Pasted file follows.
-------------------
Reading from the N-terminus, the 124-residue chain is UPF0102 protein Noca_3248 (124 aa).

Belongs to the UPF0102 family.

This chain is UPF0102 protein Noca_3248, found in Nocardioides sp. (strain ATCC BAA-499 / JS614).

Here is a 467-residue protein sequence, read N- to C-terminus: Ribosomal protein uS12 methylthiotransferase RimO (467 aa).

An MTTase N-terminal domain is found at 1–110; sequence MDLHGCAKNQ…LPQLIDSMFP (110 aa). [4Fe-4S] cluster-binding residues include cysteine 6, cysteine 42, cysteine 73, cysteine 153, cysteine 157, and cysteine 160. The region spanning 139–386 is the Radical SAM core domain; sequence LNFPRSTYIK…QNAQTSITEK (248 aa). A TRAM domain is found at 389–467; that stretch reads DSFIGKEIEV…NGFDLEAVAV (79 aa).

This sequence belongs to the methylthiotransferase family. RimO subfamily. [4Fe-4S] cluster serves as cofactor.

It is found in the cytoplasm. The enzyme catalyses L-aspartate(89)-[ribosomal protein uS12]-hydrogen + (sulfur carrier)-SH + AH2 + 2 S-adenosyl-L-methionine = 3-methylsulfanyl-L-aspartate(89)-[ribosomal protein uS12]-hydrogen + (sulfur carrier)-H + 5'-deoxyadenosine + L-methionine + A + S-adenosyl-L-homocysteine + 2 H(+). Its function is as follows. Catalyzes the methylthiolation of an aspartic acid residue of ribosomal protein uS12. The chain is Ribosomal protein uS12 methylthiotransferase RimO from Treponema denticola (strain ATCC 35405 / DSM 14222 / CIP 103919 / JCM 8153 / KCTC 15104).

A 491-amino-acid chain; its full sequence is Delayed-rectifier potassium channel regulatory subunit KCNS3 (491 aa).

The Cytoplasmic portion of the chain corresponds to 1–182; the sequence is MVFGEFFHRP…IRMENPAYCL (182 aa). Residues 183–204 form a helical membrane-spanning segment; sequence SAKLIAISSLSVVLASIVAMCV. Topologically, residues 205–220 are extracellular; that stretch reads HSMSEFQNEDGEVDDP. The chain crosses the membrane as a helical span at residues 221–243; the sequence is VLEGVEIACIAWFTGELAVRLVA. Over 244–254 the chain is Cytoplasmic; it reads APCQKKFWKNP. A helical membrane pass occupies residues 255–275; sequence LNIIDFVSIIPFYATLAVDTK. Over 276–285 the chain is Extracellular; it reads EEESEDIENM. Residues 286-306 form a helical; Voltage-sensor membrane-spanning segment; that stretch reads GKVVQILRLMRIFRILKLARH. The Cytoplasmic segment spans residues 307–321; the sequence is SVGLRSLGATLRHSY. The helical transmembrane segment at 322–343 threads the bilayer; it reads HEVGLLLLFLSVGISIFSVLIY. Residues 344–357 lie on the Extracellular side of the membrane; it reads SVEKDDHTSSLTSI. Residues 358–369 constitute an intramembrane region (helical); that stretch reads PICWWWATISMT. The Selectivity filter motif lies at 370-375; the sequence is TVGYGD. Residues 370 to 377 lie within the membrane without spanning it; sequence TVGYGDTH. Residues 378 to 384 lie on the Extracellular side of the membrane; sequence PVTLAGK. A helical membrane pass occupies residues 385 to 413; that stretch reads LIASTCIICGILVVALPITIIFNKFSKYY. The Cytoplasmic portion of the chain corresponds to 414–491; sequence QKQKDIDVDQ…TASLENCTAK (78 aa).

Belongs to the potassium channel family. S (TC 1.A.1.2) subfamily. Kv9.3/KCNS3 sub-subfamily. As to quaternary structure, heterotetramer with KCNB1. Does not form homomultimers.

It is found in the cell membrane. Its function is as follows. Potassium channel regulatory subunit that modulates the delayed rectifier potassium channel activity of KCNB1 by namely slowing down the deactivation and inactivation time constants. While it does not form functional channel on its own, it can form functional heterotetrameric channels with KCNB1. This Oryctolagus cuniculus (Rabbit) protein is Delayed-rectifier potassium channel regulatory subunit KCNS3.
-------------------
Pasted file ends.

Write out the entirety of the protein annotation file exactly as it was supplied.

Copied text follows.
Reading from the N-terminus, the 124-residue chain is UPF0102 protein Noca_3248 (124 aa).

Belongs to the UPF0102 family.

This chain is UPF0102 protein Noca_3248, found in Nocardioides sp. (strain ATCC BAA-499 / JS614).

Here is a 467-residue protein sequence, read N- to C-terminus: Ribosomal protein uS12 methylthiotransferase RimO (467 aa).

An MTTase N-terminal domain is found at 1–110; sequence MDLHGCAKNQ…LPQLIDSMFP (110 aa). [4Fe-4S] cluster-binding residues include cysteine 6, cysteine 42, cysteine 73, cysteine 153, cysteine 157, and cysteine 160. The region spanning 139–386 is the Radical SAM core domain; sequence LNFPRSTYIK…QNAQTSITEK (248 aa). A TRAM domain is found at 389–467; that stretch reads DSFIGKEIEV…NGFDLEAVAV (79 aa).

This sequence belongs to the methylthiotransferase family. RimO subfamily. [4Fe-4S] cluster serves as cofactor.

It is found in the cytoplasm. The enzyme catalyses L-aspartate(89)-[ribosomal protein uS12]-hydrogen + (sulfur carrier)-SH + AH2 + 2 S-adenosyl-L-methionine = 3-methylsulfanyl-L-aspartate(89)-[ribosomal protein uS12]-hydrogen + (sulfur carrier)-H + 5'-deoxyadenosine + L-methionine + A + S-adenosyl-L-homocysteine + 2 H(+). Its function is as follows. Catalyzes the methylthiolation of an aspartic acid residue of ribosomal protein uS12. The chain is Ribosomal protein uS12 methylthiotransferase RimO from Treponema denticola (strain ATCC 35405 / DSM 14222 / CIP 103919 / JCM 8153 / KCTC 15104).

A 491-amino-acid chain; its full sequence is Delayed-rectifier potassium channel regulatory subunit KCNS3 (491 aa).

The Cytoplasmic portion of the chain corresponds to 1–182; the sequence is MVFGEFFHRP…IRMENPAYCL (182 aa). Residues 183–204 form a helical membrane-spanning segment; sequence SAKLIAISSLSVVLASIVAMCV. Topologically, residues 205–220 are extracellular; that stretch reads HSMSEFQNEDGEVDDP. The chain crosses the membrane as a helical span at residues 221–243; the sequence is VLEGVEIACIAWFTGELAVRLVA. Over 244–254 the chain is Cytoplasmic; it reads APCQKKFWKNP. A helical membrane pass occupies residues 255–275; sequence LNIIDFVSIIPFYATLAVDTK. Over 276–285 the chain is Extracellular; it reads EEESEDIENM. Residues 286-306 form a helical; Voltage-sensor membrane-spanning segment; that stretch reads GKVVQILRLMRIFRILKLARH. The Cytoplasmic segment spans residues 307–321; the sequence is SVGLRSLGATLRHSY. The helical transmembrane segment at 322–343 threads the bilayer; it reads HEVGLLLLFLSVGISIFSVLIY. Residues 344–357 lie on the Extracellular side of the membrane; it reads SVEKDDHTSSLTSI. Residues 358–369 constitute an intramembrane region (helical); that stretch reads PICWWWATISMT. The Selectivity filter motif lies at 370-375; the sequence is TVGYGD. Residues 370 to 377 lie within the membrane without spanning it; sequence TVGYGDTH. Residues 378 to 384 lie on the Extracellular side of the membrane; sequence PVTLAGK. A helical membrane pass occupies residues 385 to 413; that stretch reads LIASTCIICGILVVALPITIIFNKFSKYY. The Cytoplasmic portion of the chain corresponds to 414–491; sequence QKQKDIDVDQ…TASLENCTAK (78 aa).

Belongs to the potassium channel family. S (TC 1.A.1.2) subfamily. Kv9.3/KCNS3 sub-subfamily. As to quaternary structure, heterotetramer with KCNB1. Does not form homomultimers.

It is found in the cell membrane. Its function is as follows. Potassium channel regulatory subunit that modulates the delayed rectifier potassium channel activity of KCNB1 by namely slowing down the deactivation and inactivation time constants. While it does not form functional channel on its own, it can form functional heterotetrameric channels with KCNB1. This Oryctolagus cuniculus (Rabbit) protein is Delayed-rectifier potassium channel regulatory subunit KCNS3.